During those nine months of pregnancy, expectant moms can expectant to spend a lot of time at their doctor’s office being weighed, measured and checked. A new study examines a prenatal care app that could replace some of those in-person visits and it’s working.
A study conducted by researchers at George Washington University and published in the journal JMIR mHealth and uHealth has found that Babyscripts, a virtual care app for managing obstetrics was successful in reducing the amount of in-person prenatal care visits needed during pregnancy while maintaining patient satisfaction.
photo: Jacob Sippel via U.S. Navy
The study included pregnant women between the ages of 18 and 40 who were diagnosed with a low-risk pregnancy, meaning that they had no patient history of hypertension, diabetes, renal disease or other condition that could negatively affect the outcome of the pregnancy. According to the results of the study Babyscripts users visited their obstetrician an average of 7.8 times while those who did not use the app visited theirs an average of 10.2 times.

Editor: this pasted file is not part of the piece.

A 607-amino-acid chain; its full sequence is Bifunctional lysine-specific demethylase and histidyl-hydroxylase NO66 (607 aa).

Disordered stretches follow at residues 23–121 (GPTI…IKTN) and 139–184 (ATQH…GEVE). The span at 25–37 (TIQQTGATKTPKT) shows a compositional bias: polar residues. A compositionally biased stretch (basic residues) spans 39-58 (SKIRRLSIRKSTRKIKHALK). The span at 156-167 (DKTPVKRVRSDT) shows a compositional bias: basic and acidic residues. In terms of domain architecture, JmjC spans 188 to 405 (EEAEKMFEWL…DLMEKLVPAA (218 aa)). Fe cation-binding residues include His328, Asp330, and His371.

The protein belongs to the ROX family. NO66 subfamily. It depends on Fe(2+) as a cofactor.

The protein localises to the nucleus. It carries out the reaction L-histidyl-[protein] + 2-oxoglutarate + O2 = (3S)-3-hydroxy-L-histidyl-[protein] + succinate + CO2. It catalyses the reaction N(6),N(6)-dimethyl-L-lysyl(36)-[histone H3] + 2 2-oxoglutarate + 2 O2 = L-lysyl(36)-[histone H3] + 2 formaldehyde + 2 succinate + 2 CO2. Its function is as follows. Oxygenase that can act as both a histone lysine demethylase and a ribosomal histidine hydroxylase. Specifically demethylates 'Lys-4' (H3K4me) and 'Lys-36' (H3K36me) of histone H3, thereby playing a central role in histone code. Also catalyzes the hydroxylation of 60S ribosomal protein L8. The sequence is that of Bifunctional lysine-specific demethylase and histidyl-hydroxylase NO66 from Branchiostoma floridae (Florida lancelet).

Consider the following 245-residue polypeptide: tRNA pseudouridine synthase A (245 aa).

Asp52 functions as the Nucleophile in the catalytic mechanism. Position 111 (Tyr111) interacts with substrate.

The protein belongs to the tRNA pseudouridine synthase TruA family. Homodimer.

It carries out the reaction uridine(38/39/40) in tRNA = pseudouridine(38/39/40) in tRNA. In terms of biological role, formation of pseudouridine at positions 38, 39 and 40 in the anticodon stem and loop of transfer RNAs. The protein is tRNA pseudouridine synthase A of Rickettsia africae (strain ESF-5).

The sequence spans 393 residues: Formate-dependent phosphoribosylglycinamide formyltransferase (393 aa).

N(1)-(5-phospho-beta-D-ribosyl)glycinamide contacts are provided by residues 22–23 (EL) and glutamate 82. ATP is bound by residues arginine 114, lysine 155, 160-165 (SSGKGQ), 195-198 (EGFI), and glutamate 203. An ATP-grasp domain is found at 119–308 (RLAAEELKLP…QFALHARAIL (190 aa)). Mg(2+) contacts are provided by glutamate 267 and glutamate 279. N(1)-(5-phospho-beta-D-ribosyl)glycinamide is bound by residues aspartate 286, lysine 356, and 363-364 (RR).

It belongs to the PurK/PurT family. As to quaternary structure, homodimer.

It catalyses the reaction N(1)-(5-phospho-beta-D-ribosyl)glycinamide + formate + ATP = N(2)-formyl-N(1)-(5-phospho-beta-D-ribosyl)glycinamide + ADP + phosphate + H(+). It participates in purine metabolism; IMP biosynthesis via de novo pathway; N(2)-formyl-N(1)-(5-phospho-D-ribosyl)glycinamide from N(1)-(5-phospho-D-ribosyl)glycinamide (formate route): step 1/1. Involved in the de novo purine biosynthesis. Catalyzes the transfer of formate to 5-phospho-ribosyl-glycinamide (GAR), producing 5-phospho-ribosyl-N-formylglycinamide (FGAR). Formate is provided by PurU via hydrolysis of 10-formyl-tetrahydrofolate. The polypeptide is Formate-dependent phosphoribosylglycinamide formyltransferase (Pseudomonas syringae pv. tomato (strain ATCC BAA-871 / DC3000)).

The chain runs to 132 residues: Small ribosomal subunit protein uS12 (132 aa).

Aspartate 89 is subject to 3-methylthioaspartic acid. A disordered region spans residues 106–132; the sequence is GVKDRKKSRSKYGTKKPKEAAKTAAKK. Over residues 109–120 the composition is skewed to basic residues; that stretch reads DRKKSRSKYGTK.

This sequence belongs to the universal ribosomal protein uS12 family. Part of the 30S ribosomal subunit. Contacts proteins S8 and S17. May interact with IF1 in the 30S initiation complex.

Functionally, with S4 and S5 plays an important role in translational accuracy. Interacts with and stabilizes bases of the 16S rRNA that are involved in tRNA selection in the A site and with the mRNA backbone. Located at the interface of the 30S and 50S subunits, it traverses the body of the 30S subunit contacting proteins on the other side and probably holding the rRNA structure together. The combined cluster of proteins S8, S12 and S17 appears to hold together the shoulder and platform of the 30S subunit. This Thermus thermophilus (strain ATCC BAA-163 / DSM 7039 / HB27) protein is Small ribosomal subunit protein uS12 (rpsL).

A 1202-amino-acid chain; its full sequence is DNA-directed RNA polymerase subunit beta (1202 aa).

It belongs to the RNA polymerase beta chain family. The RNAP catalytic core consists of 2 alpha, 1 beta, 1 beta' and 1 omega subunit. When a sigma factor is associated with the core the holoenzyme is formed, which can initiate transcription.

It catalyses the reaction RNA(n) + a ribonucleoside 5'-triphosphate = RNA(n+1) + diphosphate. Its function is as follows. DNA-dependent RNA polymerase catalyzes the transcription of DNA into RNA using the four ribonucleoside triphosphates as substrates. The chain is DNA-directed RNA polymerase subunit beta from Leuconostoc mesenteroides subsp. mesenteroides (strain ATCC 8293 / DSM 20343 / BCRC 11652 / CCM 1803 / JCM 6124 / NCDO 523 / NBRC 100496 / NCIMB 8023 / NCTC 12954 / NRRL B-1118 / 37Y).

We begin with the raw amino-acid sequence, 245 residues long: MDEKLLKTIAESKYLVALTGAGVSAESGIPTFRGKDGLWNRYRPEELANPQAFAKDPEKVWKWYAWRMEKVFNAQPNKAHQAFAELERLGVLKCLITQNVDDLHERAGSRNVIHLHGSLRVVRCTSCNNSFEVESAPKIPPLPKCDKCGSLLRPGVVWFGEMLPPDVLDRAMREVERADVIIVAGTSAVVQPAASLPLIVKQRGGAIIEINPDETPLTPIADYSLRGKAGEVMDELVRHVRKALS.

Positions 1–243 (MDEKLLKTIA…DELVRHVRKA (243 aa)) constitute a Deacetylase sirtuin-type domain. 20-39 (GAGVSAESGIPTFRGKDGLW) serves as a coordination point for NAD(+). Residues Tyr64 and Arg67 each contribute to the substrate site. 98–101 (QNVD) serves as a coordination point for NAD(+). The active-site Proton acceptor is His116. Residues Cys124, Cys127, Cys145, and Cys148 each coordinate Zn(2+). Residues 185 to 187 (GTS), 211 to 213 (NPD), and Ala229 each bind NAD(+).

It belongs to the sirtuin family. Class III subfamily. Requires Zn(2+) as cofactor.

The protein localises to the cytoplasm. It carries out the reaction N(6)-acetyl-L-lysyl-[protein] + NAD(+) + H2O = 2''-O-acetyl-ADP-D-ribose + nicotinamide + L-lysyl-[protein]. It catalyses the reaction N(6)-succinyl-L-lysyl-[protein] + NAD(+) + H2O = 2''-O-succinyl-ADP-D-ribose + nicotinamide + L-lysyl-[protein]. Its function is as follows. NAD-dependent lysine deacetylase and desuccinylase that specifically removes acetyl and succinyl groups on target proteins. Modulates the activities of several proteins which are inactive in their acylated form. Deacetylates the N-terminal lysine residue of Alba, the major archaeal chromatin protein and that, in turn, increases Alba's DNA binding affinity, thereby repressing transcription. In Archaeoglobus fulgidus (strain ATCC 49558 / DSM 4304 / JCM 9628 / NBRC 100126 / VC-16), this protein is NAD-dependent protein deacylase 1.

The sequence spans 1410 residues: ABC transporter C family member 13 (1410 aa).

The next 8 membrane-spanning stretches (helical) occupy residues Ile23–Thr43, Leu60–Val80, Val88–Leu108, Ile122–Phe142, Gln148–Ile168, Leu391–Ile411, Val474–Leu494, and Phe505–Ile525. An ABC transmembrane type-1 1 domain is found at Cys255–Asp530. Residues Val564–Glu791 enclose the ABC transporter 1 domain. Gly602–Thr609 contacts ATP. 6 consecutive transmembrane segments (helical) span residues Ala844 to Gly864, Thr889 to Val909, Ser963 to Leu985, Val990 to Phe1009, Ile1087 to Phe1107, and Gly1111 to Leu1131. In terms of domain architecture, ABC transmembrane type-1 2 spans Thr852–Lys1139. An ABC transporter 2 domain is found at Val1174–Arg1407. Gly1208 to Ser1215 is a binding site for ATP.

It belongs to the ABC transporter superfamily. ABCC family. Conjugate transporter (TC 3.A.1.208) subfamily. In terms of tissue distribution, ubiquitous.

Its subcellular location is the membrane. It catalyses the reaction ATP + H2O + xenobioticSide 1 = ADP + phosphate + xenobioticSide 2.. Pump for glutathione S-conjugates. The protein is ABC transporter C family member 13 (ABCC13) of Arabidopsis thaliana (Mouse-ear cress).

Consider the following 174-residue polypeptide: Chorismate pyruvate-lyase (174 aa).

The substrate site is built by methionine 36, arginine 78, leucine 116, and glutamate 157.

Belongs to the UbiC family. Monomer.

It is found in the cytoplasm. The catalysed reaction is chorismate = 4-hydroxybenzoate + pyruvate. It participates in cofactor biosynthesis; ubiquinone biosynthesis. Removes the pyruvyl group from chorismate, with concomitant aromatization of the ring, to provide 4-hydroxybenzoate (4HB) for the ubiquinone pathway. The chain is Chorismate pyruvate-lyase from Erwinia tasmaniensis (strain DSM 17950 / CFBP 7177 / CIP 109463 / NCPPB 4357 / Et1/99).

“The positive results of this study are a huge validation of our belief in the power of technology to support mothers and providers without compromising quality,” Anish Sebastian, CEO and co-founder of Babyscripts, said in a press release. “This research shows that mobile health has the potential to deliver precision care to mothers while allowing providers to allocate time to the most vulnerable of their patients, and ultimately save lives.”